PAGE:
One advantage of talking about performances several months after they happen is that you can see what has stuck with you and what has slipped away, so it’s pretty dispiriting to report that I have very little to say about the Opera’s opening Ballo, and even more dispiriting to report that the final performance, which I saw, was apparently much improved over opening night. (I tend to figure that audiences for the season openers deserve what they get, anyway. They should really just have a runway show while some CDs are playing) It would be a little unfair to judge Voigt’s Amelia since she had been sick enough to cancel a performance just a few days before. She was fine, but nowhere near the radiant Ariadne she sang a few seasons ago. The staging was stodgy and conventional. Over at The Standing Room M. C- had a witty write-up, which I would link to if my computer weren’t so slow and I weren’t so lazy, but if you go searching for it you’ll enjoy his other postings. I have to share his amazement that the peasants gathered around Ulrica had banners ready for waving in case a random petitioner turned out to be the King. That shows a certain party-ready Swedish extravagance for which the films of Ingmar Bergman had not prepared me. I prefer the Boston setting anyway, since I feel the spirit of Hawthorne hovering like a haunted Fate above the thwarted passions. The evening wasn’t disastrous, but it wasn’t particularly memorable, despite the hearty applause at the end. The woman next to me flailed her arms about and shouted “bravo!” for all the ladies and “brava!” for all the men. Perhaps she was confused by the excellent Oscar of Anna Christy.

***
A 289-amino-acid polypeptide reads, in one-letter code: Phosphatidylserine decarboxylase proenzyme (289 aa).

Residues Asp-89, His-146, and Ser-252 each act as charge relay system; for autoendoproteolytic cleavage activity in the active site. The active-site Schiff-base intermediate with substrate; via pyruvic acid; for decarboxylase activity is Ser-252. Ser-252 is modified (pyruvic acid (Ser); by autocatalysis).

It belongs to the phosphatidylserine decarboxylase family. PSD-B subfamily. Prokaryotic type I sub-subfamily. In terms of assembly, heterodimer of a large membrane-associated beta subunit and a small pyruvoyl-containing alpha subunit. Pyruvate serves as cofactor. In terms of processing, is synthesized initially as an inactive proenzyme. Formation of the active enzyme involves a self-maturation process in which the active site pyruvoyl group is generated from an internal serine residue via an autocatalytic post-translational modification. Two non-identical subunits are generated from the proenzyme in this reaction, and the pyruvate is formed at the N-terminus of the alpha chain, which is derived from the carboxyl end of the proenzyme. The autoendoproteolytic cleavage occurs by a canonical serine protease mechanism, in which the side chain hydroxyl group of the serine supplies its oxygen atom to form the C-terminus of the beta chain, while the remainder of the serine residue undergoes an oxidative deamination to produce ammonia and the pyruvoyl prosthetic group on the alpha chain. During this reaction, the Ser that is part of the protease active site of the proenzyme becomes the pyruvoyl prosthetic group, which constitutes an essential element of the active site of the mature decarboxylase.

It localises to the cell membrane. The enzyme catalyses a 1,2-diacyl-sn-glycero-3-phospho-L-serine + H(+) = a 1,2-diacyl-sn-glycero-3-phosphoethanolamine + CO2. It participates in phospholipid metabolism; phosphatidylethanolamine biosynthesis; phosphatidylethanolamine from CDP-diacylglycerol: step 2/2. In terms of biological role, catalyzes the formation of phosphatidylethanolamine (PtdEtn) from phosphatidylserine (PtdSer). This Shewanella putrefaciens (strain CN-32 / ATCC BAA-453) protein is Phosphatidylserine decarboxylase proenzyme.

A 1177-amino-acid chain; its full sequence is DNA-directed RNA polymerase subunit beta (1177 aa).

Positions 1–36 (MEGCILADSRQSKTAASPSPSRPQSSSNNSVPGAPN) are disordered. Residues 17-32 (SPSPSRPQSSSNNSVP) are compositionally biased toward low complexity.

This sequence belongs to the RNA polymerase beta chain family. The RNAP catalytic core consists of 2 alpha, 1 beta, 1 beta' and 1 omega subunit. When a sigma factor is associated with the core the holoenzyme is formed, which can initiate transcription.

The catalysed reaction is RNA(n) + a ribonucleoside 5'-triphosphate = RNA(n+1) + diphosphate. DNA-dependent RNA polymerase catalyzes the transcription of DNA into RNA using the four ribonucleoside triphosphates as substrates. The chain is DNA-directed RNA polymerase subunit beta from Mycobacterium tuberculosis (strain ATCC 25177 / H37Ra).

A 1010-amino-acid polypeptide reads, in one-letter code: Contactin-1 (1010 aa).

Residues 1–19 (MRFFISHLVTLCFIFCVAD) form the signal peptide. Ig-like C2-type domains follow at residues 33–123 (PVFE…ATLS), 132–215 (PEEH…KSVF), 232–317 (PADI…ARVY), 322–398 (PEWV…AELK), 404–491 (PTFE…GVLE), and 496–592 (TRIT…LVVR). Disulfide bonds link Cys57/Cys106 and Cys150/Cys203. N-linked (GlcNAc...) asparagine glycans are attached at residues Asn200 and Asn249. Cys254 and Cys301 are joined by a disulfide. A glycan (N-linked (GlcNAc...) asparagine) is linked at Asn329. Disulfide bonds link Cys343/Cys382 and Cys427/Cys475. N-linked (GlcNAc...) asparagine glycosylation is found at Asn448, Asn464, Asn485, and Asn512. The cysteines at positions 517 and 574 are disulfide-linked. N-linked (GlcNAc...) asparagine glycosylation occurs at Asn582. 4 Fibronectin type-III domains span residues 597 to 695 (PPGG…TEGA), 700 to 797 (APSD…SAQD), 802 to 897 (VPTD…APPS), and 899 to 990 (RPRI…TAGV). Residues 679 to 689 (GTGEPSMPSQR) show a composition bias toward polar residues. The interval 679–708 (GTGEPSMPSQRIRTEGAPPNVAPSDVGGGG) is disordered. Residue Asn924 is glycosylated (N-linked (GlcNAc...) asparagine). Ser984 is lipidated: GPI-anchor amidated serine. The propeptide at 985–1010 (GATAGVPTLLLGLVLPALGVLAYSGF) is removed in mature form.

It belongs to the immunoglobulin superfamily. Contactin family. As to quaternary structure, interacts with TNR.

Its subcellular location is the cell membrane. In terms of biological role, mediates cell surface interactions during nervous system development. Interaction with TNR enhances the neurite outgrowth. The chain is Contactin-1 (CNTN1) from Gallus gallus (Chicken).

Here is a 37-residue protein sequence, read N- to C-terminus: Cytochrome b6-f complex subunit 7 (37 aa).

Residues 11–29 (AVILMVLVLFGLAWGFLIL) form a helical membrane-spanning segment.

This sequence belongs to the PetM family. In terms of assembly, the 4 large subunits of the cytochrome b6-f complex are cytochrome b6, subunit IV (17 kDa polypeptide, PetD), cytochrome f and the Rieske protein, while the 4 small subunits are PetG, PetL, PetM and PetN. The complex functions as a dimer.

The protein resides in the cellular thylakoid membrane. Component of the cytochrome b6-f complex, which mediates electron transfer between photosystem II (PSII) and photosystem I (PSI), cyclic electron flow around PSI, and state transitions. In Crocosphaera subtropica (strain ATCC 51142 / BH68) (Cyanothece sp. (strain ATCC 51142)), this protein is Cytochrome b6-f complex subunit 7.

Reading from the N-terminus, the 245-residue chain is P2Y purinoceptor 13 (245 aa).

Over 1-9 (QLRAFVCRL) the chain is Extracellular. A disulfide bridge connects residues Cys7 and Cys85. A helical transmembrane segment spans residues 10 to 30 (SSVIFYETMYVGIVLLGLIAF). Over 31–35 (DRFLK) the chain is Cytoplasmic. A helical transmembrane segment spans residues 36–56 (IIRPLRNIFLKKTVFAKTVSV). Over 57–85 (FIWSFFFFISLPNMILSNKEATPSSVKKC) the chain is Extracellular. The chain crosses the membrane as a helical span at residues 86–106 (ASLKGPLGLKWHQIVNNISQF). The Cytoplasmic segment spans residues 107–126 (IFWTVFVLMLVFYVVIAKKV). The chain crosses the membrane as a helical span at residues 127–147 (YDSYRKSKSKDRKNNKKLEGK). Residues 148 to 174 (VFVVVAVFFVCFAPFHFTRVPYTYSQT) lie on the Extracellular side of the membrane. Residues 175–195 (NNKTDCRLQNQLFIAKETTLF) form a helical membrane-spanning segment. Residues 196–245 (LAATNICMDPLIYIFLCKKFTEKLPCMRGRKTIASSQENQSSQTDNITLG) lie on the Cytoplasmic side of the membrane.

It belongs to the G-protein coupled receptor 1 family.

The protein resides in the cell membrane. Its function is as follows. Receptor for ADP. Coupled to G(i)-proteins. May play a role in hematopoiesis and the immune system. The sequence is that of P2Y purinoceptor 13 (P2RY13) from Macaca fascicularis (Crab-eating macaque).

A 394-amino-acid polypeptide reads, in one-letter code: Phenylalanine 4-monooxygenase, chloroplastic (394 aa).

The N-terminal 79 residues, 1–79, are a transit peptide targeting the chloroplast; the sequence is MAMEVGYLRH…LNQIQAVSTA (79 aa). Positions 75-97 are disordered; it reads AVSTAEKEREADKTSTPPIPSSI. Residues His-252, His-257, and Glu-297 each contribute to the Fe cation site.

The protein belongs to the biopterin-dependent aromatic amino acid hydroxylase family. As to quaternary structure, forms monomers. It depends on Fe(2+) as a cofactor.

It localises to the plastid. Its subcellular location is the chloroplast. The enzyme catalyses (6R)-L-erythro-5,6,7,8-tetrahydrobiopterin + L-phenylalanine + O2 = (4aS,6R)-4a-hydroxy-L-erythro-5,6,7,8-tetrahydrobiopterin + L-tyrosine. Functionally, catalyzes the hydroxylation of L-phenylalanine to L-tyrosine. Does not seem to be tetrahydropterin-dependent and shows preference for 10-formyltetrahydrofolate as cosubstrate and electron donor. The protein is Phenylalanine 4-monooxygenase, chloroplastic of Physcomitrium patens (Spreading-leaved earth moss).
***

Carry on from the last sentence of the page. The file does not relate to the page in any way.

The next foray into Verdi was their much-revived Rigoletto, with the di Chirico-style sets. (I once heard someone condemn this production because “it doesn’t look like fifteenth-century Mantua” – seriously.) I love Rigoletto but I can see that others who don’t love it as much as I do might be getting a little tired of it. The narrow repertory is less of a problem in New York, where the Met and City Opera and assorted other groups do about five times as many performances as any other American city, but when there are only nine or ten a season you get tired of seeing the same five over and over. But I suppose that’s our reality for the time being, so I’ll just be grateful at getting Rigoletto and not Traviata or Boheme. This time around I liked Paolo Gavanelli better than I had last time, but I still found him a little underpowered at the end of the first half and overly broad in his acting. But I really liked Mary Dunleavy’s Gilda – I had seen her in the Philly Pearl Fishers where she was a bit overshadowed by Nathan Gunn’s Zurga. It’s interesting to see what gets varied in these revivals – the opening party/orgy scene was triumphant proof of how powerful repression can be; this time around there were no bare breasts or disheveled gropings but an air of contempt and menace amid all the black, bird-like costumes that set you up for everything that happened at that court. But I’m still a little puzzled by the Opera’s approach to Verdi – he’s amazingly dramatic, and they do his works over and over, but they just end up not quite making it all the way.